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Fake healers 'lying' to victims of deadly TB

By Zoë Mahopo | 2017-03-18 10:13:20.0

A belief in fake healers and prophets was mentioned as one of the main reasons why South Africa is struggling to cure TB.

Addressing an audience of patients, community members and officials during a dialogue in Modimolle, Limpopo, yesterday, health MEC Phophi Ramathuba said bogus prophets were creating a serious obstacle when it came to fighting the disease.

The event was held at the Modimolle MDR TB unit, a facility which is meant to treat multi-drug resistant (MDR) and extreme drug resistant (XDR) TB.

Some of the patients from the facility were sitting in the audience with their faces covered with protective masks.

Ramathuba said bogus prophets and healers mislead people into thinking they were healed, causing patients to abandon their treatment.

She said some of these prophets took advantage of patients who were already on treatment because their symptoms had subsided.

Ramathuba said such patients were fooled into thinking that they were healed and stopped taking medication before doctors had instructed them to do so.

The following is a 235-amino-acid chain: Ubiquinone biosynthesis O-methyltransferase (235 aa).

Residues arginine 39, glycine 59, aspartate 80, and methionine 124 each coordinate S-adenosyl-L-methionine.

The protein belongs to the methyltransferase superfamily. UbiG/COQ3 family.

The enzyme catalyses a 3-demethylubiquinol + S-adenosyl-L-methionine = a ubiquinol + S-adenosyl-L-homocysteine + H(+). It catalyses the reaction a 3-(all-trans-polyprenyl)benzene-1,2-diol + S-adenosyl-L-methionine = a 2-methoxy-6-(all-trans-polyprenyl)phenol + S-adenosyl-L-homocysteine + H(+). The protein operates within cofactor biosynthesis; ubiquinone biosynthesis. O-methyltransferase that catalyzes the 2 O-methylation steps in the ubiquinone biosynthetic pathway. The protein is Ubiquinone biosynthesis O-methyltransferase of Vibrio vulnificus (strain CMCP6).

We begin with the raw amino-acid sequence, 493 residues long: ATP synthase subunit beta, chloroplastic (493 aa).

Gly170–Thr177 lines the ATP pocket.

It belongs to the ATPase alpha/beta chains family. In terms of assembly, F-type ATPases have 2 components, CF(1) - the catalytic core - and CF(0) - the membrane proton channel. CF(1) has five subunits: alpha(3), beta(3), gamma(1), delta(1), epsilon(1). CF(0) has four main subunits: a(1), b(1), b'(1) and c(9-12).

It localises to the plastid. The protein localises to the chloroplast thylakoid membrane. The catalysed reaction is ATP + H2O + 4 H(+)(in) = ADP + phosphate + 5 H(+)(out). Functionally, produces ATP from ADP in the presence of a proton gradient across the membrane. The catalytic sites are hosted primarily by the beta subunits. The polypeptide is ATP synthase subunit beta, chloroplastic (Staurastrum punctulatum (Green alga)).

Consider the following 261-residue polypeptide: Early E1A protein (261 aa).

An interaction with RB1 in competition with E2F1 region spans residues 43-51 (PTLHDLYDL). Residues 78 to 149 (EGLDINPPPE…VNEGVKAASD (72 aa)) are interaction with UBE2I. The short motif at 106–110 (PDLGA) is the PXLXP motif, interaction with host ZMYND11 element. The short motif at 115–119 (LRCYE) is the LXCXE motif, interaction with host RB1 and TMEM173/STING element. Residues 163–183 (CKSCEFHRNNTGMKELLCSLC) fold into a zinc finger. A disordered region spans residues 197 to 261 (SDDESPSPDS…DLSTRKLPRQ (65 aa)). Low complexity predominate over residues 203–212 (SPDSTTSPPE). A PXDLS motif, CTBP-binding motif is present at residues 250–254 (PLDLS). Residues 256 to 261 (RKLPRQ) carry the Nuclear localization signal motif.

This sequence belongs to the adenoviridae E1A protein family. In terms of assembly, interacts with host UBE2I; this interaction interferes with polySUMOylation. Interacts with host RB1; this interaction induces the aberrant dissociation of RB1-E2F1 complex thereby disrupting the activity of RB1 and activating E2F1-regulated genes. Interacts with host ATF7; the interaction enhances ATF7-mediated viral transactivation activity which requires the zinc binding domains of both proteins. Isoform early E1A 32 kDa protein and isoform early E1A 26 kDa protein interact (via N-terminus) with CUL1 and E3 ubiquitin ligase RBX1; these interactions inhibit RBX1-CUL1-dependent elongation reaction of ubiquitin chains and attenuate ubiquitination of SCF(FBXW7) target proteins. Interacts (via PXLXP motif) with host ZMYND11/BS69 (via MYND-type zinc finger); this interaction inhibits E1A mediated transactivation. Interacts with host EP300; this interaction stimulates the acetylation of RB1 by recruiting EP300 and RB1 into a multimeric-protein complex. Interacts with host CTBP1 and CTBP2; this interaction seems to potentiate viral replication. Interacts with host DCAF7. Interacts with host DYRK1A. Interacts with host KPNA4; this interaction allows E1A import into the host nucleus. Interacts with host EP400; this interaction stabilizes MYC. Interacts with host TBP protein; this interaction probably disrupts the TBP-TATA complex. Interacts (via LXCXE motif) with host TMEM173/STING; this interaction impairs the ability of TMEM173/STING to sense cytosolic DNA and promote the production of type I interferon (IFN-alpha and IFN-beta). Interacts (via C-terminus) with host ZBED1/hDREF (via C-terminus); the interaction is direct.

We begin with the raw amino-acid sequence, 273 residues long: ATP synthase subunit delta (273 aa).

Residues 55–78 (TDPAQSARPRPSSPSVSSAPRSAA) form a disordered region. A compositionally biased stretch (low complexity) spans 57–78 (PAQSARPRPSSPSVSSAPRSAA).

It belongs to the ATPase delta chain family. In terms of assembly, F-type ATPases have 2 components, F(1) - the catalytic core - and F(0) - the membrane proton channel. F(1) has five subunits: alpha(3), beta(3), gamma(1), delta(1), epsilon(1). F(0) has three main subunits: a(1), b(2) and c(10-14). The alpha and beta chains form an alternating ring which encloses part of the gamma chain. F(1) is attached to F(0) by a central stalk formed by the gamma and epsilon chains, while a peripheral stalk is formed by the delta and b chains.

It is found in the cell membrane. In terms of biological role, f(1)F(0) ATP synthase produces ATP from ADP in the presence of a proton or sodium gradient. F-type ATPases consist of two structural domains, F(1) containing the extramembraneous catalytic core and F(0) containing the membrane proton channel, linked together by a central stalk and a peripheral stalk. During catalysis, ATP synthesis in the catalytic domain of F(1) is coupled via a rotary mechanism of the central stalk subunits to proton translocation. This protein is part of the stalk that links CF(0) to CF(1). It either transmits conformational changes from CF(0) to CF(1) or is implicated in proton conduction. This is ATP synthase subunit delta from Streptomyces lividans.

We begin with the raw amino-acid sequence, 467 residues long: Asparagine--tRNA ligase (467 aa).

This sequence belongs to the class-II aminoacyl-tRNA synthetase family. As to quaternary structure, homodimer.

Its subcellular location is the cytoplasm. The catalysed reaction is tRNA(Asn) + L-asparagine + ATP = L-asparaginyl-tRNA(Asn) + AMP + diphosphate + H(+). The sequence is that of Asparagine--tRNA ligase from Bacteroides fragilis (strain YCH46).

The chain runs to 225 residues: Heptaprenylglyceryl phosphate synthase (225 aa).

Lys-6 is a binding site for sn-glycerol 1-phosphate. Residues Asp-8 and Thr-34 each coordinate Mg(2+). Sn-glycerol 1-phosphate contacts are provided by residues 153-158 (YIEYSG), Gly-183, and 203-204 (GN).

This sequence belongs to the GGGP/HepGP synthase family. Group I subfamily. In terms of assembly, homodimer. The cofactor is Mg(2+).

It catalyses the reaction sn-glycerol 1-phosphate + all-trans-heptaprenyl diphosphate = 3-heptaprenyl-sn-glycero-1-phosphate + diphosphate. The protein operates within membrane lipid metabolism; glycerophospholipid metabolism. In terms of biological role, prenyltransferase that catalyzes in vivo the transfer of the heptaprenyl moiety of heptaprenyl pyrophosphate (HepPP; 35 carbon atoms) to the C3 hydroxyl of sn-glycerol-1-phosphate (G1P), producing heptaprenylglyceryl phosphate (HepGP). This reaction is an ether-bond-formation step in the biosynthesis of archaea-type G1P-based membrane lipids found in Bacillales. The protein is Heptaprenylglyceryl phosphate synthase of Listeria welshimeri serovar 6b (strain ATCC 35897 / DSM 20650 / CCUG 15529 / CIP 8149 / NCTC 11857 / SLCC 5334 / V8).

She said the department was working closely with registered traditional healers who supported the work done at health facilities. She said South Africa continued to be among 30 countries in the world with a large number of victims of the disease.

Ramathuba said this was despite TB being curable, adding that the latest research reflected that there was a cure rate of 60% for multi-drug resistant TB and 20% for extreme multi-drug resistant TB because of new medications.

Provincial secretary of the Limpopo Traditional Health Practitioners, Thomas Maluleka, said such bogus healers were giving the organisation a bad name.

Maluleka said legitimate traditional healers knew that they did not have the ability to cure TB. He said they, however, worked with the department by referring their patients to clinics if they showed TB symptoms.

Maluleka said they also assisted with monitoring the progress of patients to make sure they continued taking their treatment.

"We also make sure that the herbs we give them do not interfere with the medication they are taking," he said.

One of the patients at the facility, Victor Molefinyana, who has been suffering from TB since 2012, encouraged people not to stop taking their treatment. His condition progressed to MDR and XDR.